Frozen and canned goods are making a comeback. In spite of their popularity decreasing in the last couple of years, nowadays people are remembering how useful these presentations are.
4. Deliveries and pickups
Before the pandemic, deliveries accounted for 3 percent of all grocery sales.
Shelter-in-place restrictions and lockdowns boosted this metric, but many retailers are not prepared logistically to widely implement this service yet.
Managing and supporting home delivery and curbside pickup is not cost efficient for a lot of grocery stores. A more realistic compromise, for many, is the buy-online-pickup-in-store (BOPIS) model, which we will describe further down.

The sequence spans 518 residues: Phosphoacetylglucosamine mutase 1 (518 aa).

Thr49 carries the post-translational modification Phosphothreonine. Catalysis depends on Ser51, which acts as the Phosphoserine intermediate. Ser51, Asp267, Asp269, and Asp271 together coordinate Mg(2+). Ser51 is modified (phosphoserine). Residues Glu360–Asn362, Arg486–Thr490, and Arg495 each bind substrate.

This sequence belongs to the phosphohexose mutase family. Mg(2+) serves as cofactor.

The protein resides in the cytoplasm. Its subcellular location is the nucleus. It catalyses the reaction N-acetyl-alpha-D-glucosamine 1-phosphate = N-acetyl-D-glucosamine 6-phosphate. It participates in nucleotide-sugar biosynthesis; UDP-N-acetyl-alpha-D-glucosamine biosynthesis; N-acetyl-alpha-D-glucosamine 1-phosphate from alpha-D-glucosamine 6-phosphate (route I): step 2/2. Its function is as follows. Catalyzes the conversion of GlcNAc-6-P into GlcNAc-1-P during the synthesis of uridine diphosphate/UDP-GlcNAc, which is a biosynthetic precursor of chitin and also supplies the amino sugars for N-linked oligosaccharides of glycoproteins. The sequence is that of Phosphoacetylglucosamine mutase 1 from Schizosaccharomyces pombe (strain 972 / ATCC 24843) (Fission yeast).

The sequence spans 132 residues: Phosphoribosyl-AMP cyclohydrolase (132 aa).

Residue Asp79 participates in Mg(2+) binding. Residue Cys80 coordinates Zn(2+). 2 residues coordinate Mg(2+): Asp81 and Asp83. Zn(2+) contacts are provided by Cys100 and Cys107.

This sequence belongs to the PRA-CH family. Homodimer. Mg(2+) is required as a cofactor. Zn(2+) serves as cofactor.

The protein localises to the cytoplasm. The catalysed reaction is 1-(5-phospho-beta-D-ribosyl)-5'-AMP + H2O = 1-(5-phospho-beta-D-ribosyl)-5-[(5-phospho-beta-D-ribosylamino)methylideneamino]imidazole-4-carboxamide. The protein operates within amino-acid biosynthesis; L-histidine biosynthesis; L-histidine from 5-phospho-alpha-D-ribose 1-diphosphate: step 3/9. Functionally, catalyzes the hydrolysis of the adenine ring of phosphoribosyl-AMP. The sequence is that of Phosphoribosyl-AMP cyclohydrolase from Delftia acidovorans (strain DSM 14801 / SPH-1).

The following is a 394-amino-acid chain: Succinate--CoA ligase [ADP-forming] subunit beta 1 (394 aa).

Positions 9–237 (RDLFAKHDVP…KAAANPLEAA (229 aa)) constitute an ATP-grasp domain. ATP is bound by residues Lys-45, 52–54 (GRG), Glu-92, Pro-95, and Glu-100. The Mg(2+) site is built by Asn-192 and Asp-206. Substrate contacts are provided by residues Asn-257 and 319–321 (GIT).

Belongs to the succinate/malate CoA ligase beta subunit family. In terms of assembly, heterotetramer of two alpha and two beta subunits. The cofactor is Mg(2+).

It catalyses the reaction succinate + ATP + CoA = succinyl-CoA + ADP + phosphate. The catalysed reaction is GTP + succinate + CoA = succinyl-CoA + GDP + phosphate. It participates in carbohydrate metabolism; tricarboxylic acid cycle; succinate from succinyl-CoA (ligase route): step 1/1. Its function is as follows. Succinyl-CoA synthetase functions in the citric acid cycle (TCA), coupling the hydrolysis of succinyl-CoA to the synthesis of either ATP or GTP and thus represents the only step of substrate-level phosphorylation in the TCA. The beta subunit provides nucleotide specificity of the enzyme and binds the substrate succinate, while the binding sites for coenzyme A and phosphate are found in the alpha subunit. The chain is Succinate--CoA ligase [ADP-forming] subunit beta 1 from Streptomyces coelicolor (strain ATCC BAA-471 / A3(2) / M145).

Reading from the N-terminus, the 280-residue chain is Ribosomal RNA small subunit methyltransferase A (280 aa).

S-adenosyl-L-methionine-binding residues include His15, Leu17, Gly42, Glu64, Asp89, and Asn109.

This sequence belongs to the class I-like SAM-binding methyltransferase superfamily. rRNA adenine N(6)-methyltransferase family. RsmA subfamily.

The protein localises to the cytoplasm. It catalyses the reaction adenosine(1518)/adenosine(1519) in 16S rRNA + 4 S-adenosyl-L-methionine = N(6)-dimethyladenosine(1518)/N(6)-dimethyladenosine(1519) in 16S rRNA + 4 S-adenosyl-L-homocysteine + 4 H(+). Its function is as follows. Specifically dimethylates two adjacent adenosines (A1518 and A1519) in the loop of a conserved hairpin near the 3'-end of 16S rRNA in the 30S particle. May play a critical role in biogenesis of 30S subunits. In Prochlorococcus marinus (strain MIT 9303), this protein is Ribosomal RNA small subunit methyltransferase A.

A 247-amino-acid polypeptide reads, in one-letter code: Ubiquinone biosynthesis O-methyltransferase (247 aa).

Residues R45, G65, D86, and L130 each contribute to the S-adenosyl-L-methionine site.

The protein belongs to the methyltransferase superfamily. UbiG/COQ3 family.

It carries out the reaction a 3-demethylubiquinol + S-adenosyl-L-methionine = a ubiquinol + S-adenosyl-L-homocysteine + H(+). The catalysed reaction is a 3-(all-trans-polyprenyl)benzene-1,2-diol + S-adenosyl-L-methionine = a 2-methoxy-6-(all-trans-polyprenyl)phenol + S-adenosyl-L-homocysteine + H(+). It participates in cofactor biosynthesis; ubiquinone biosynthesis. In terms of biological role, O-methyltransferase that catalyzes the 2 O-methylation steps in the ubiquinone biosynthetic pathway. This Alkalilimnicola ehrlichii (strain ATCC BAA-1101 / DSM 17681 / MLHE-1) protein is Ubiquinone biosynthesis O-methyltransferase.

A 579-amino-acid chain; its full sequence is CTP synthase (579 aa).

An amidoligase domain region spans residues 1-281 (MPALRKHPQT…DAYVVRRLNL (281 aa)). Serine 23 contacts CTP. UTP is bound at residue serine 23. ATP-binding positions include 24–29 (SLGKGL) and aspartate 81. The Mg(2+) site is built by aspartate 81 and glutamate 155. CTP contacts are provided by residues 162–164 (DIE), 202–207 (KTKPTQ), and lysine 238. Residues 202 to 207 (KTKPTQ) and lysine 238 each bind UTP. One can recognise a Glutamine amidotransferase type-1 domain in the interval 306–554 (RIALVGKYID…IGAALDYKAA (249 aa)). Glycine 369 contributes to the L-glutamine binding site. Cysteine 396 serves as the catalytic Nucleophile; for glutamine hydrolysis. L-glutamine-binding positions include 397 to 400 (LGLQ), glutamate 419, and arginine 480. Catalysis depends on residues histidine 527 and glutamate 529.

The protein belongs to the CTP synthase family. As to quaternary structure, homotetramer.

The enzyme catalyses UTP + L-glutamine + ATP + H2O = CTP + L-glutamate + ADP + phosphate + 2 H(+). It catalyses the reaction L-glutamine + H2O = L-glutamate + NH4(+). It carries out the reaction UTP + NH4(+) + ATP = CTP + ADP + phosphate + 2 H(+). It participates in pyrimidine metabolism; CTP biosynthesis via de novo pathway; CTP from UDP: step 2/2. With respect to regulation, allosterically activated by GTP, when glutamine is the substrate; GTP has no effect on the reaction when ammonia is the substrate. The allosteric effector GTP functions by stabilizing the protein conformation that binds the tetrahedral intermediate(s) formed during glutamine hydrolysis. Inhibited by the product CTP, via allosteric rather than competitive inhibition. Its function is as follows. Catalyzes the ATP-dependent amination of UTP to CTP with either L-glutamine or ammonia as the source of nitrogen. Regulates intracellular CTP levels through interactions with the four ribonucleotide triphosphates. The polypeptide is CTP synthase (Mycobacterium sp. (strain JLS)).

5. Mobile payments and online payments are here to stay
These payment alternatives are taking over in times of pandemic. Other payment systems, like Apple Watches or smartphones to pay at the checkout, will become increasingly popular as an alternative to germ-filled cash transactions and credit card machines.
6. Local groceries
With the mass demand at bigger grocery stores, like Walmart, consumers have experienced crowded places, long lines, and lack of items. Eventually, customers will turn to their local grocery store to get what they need.
What we’ve explained so far is only the tip of the iceberg, and there are a few things to keep in mind:
According to Forbes, the share leaders in the American market will be:
- Food and beverage stores with 12.5% of the nation’s total ($6.2 trillion retail and food service sales last year);
- Electronic shopping (11%);
- General merchandise stores (9.2%), excluding department stores; and
- At a lesser extent, health and personal care stores with 5.7% retail market share.
How Can Grocery Stores Prepare?